- Best bet: look for eggs from pasture raised chickens fed with an organic feed – this indicates a little more information in regards to the general animal welfare and the feed it consumes to produce the eggs.
Bottom line: What should you buy?
(Did you know what if your egg floats in a cup of water, it means that it’s probably been in storage for a while and may indicate that it’s gone bad? The more you know!)
Egg labeling has more to do with the condition in where the chickens are are kept. Labels are usually a general guide of chicken welfare, so the type you buy might depend on how much you value animal welfare and how it contributes to the overall quality of the eggs.
Obviously, the choice is totally yours and dependent on how important the quality of food means to you (use your judgement and be realistic about your budget), but unless you have access to a local farm or farmer’s market 24/7, pasture raised eggs are your best bet on quality and standard.
The pasture raised eggs from Handsome Brook Farms are American Humane Certified and USDA certified organic. They’re the closest you can get to fresh farmer’s market eggs (peep the photo below!) I’ve been eating pasture raised eggs for a long time now and the yolks are indeed a richer hue and the whites are much firmer (remember, this indicates egg freshness). The company works with independent and family owned farms to ensure that each hen is provided 107 sq feet of outdoor space to roam – more than quadruple the amount of the conventional standards.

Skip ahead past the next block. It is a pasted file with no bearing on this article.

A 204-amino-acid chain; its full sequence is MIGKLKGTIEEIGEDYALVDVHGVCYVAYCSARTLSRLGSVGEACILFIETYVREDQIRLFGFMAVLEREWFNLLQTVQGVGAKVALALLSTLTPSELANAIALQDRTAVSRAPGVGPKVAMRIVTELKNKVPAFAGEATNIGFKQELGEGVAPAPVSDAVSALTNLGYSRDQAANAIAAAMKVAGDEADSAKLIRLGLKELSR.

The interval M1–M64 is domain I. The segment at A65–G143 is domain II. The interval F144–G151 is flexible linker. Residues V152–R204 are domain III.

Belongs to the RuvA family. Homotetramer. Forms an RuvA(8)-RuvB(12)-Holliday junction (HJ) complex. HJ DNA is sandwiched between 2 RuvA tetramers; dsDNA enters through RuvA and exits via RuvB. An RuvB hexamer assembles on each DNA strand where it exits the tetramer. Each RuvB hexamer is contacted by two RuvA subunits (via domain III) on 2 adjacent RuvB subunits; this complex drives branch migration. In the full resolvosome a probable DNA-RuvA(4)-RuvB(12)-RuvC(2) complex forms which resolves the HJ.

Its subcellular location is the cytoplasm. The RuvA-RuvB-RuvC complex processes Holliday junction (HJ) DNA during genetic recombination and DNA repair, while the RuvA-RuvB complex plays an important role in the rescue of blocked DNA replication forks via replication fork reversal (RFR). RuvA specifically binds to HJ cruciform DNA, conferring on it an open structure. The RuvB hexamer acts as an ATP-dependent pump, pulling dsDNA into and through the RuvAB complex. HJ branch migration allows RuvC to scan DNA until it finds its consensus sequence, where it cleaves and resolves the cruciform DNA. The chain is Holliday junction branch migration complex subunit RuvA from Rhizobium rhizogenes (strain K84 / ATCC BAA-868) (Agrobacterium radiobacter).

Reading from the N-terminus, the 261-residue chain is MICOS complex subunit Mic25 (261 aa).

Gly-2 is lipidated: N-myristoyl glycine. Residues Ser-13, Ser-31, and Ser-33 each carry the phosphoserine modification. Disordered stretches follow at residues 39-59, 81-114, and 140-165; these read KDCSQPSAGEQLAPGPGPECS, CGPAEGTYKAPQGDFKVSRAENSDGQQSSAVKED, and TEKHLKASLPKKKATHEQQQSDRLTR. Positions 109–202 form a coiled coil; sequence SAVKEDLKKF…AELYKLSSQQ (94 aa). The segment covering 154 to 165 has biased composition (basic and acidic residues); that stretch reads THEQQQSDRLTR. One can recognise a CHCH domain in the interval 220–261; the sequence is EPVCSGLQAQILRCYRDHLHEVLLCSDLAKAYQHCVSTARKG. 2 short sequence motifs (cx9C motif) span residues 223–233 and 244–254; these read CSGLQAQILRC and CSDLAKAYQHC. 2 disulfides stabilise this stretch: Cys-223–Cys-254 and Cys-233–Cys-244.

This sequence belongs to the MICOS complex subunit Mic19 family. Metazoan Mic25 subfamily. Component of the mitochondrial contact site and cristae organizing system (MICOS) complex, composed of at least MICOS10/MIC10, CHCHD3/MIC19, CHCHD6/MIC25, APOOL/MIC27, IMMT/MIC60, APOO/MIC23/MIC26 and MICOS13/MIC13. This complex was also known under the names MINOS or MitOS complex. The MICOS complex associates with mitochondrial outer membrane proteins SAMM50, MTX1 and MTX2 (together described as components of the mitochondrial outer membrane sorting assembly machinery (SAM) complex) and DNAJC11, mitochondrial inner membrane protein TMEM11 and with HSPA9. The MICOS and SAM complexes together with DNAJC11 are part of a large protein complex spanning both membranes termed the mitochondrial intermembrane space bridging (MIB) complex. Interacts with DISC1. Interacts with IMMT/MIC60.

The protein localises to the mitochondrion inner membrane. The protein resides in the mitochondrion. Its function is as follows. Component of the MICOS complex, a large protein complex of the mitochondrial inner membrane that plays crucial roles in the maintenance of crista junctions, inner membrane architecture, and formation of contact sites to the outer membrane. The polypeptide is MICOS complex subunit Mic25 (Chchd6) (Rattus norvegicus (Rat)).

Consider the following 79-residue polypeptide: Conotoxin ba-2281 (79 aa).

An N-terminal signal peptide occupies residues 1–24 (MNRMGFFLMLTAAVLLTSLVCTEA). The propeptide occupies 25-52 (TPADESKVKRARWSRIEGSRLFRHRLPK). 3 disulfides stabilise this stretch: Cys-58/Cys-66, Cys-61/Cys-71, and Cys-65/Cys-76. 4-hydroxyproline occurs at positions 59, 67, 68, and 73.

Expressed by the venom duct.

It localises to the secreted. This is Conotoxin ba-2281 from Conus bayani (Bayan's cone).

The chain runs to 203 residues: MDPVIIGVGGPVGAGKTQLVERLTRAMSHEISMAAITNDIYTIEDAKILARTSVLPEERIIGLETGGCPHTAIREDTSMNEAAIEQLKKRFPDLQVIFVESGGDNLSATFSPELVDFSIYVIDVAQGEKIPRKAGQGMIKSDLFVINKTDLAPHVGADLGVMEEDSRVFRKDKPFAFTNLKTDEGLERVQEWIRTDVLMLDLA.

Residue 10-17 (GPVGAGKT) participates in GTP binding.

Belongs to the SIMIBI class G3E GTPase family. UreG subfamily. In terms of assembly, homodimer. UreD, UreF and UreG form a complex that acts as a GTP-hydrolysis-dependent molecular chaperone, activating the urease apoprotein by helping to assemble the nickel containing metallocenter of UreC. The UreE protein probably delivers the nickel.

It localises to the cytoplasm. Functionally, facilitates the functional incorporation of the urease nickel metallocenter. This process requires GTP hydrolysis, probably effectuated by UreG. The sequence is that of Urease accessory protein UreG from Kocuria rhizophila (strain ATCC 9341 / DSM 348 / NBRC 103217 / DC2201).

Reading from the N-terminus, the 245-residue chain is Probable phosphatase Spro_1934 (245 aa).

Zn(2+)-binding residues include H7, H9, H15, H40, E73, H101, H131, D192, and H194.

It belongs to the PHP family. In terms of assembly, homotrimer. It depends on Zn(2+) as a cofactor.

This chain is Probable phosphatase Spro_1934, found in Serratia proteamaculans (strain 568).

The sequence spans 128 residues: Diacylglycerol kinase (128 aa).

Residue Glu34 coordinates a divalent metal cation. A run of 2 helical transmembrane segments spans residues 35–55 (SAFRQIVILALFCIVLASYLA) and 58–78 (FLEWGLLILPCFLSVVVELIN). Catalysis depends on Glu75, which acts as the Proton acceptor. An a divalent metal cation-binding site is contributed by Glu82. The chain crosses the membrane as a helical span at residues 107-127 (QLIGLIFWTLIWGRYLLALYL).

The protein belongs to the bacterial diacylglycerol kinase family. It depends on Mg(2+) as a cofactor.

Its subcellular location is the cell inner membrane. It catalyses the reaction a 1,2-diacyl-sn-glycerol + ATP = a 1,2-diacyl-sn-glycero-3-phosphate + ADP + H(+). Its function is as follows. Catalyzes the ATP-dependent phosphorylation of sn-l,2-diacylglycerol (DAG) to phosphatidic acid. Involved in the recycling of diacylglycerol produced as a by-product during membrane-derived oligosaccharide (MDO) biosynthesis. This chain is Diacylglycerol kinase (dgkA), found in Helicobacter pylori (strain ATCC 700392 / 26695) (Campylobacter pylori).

It’s made with a base of cauliflower rice and packed with health fats, proteins, and carbohydrates to start the day off right. Cauliflower rice with this avocado creme (dairy-free, it’s made with cashews and nutritional yeast!) is straight up addicting. You’re so welcome – this avocado creme will be your new best friend.
- 1 avocado
- 1 cup spinach
- 1/4 cup cashews
- 1/2 cup nutritional yeast
- 1/2 cup water
- 1 tbsp lemon juice
- 1 tsp garlic powder + 1/4 tsp salt
- 2 cups of butternut squash, diced
- 1 tbsp avocado oil
- 1 tsp cayenne pepper
- 1 egg
- 2 tsp vinegar
- 1 tsp salt
- 1/2 cup cauliflower rice
- 1/3 cup butternut squash
- 1 egg
- 2 tbsp “cheesy avocado creme”
- 1/2 tbsp chives, chopped
- 2 tsp coconut aminos*
- 2 tsp ghee or avocado oil
- salt / pepper to taste
- To roast butternut squash, pre-heat oven to 400F.
- Tossed together butternut squash, oil, and seasoning together and add to a lined baking sheet. Roast for around 25 minutes, or until edges begin to brown.
- To prepare avocado creme, add all ingredients to a high speed blender or food processor and blend on high until smooth. Set aside.
- In a small cooking pan, add 1 tsp ghee. Add in cauliflower rice and cook for about 6 minutes over high heat, or until tender. Stir in coconut aminos. Remove from pan and set aside.
- In a separate saucepan, fill 1/2 full with water and bring to a boil over high heat.
- Reduce to medium heat and add in salt and vinegar. Crack an egg into a small bowl or saucer. Carefully lower to bowl into the water and pour the liquid egg in slowly.
- Cook for 3-4 minutes. Remove using a slotted spoon.
- Transfer cauliflower rice to bowl. Add butternut squash, avocado creme, and egg. Top with chives and additional seasoning, as desired.
- *Can replace with liquid amino or additional salt/pepper to taste.
Egg Nutrition Center
Agricultural Marketing Center